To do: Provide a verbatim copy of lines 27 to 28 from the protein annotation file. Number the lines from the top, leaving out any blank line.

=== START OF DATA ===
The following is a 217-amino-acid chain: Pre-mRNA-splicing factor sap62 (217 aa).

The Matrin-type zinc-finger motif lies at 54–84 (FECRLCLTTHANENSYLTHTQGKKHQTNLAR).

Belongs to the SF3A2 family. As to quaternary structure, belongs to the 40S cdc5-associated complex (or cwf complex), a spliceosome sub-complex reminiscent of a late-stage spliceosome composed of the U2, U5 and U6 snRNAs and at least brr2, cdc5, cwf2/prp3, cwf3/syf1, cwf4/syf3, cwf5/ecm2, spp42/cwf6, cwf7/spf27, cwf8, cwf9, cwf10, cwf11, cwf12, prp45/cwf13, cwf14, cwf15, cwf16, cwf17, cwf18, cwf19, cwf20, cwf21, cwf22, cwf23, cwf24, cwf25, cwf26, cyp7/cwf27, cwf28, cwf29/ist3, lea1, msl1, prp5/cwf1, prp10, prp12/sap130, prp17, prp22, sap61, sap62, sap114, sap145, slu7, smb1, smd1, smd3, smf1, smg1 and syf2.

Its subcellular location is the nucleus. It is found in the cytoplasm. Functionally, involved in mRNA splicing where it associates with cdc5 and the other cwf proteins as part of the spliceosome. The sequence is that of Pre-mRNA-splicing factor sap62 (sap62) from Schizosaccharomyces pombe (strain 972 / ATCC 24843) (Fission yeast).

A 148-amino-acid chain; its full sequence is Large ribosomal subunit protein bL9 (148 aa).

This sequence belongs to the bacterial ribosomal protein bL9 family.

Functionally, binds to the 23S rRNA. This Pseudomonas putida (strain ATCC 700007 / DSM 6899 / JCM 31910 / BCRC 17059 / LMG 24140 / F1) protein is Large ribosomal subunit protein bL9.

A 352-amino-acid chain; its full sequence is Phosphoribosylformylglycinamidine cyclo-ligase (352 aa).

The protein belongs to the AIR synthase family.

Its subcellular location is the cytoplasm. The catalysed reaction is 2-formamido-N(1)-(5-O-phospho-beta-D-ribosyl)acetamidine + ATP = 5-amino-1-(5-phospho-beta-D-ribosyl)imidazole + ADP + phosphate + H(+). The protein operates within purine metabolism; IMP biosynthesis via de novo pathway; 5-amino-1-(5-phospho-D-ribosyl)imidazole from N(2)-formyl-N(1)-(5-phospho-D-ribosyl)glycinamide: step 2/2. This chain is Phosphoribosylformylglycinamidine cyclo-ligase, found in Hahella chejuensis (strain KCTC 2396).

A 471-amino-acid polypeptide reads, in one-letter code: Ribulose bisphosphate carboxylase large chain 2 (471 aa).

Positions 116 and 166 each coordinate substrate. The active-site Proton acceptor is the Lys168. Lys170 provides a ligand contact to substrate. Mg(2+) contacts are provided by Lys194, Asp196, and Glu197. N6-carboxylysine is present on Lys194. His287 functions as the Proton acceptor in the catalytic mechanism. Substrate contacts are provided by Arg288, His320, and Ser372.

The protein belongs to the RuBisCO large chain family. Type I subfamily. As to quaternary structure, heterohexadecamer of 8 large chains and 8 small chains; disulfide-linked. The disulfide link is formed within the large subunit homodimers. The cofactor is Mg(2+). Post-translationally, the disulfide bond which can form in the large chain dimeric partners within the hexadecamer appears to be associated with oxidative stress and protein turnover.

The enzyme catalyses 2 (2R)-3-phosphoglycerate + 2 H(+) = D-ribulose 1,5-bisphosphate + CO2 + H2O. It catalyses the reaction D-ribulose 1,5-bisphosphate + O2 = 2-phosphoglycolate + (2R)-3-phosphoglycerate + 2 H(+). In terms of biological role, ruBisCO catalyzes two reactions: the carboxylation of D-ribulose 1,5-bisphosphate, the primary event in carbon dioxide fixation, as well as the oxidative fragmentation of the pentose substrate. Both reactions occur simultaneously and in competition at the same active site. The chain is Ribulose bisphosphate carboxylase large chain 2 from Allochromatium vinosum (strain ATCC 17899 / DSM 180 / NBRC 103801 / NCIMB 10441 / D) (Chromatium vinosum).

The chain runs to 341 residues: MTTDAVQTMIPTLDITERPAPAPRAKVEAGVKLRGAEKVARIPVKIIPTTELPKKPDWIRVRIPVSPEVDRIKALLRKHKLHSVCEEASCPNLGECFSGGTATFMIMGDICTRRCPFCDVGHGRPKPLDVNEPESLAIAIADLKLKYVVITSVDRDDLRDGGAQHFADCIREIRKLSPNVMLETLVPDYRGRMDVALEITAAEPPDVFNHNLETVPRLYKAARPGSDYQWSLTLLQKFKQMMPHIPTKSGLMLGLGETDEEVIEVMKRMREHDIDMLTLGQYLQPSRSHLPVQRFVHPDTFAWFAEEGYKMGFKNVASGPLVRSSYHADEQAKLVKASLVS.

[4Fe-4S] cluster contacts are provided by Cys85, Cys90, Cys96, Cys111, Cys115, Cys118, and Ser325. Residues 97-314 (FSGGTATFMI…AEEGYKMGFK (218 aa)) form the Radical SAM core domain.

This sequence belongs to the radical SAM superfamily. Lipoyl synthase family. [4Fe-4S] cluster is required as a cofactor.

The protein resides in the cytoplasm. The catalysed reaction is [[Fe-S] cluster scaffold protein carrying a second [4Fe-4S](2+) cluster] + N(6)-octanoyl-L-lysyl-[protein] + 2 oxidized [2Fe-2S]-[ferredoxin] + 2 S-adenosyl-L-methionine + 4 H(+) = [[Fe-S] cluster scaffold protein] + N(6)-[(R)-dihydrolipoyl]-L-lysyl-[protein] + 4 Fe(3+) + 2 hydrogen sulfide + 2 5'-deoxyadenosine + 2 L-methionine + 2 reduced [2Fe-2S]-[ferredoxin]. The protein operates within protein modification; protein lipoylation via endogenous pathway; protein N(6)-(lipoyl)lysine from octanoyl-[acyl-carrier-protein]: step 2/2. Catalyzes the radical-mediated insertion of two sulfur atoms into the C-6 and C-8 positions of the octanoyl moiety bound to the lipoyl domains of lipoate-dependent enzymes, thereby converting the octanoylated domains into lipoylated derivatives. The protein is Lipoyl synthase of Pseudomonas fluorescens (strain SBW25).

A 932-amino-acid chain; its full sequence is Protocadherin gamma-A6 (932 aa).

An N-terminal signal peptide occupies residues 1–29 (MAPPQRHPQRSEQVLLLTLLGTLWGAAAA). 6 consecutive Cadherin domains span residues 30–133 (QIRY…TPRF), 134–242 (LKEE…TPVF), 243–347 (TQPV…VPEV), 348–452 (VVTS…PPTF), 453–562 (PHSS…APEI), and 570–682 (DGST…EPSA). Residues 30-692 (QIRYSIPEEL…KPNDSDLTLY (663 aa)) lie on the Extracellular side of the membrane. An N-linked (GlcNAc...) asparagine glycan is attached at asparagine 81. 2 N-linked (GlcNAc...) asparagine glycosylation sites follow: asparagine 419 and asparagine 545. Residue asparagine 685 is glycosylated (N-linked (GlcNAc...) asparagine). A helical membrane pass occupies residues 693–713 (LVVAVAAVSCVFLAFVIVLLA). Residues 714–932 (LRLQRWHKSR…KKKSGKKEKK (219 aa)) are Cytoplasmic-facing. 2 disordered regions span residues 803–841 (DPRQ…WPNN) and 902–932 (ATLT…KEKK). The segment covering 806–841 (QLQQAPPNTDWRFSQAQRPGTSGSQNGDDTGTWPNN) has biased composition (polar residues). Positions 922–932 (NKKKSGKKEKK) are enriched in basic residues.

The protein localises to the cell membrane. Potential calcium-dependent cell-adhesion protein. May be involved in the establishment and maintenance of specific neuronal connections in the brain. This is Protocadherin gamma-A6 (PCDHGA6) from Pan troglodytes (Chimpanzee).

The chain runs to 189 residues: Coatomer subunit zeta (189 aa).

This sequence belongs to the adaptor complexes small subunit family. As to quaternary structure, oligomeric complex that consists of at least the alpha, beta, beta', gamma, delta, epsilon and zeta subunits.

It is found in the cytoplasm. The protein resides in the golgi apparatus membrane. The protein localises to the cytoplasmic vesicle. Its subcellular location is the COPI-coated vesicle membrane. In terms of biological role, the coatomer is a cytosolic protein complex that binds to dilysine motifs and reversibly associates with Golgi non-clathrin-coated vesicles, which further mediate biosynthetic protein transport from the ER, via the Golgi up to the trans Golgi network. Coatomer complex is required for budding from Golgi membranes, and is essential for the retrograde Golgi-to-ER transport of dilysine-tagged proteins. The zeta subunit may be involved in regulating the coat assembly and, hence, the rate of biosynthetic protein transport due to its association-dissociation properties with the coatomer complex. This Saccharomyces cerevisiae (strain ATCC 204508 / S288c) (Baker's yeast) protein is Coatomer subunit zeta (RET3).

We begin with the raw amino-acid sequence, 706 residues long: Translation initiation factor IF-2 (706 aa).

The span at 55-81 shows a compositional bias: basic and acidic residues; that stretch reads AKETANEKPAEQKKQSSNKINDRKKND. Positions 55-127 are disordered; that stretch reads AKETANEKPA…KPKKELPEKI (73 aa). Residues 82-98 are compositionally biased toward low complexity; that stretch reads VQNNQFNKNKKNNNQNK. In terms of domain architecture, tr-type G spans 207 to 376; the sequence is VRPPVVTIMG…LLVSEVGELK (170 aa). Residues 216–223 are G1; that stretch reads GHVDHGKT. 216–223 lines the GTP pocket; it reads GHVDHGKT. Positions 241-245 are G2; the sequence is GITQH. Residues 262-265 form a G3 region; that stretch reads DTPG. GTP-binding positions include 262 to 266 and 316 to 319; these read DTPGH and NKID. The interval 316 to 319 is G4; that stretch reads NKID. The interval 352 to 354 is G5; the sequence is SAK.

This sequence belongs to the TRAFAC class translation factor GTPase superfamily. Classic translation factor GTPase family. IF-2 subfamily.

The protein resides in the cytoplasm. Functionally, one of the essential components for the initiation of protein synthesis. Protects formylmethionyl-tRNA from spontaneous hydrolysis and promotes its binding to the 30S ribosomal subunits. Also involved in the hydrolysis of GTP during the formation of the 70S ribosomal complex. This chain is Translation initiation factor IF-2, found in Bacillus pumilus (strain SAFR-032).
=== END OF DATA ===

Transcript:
This sequence belongs to the TRAFAC class translation factor GTPase superfamily. Classic translation factor GTPase family. IF-2 subfamily.

The protein resides in the cytoplasm. Functionally, one of the essential components for the initiation of protein synthesis. Protects formylmethionyl-tRNA from spontaneous hydrolysis and promotes its binding to the 30S ribosomal subunits. Also involved in the hydrolysis of GTP during the formation of the 70S ribosomal complex. This chain is Translation initiation factor IF-2, found in Bacillus pumilus (strain SAFR-032).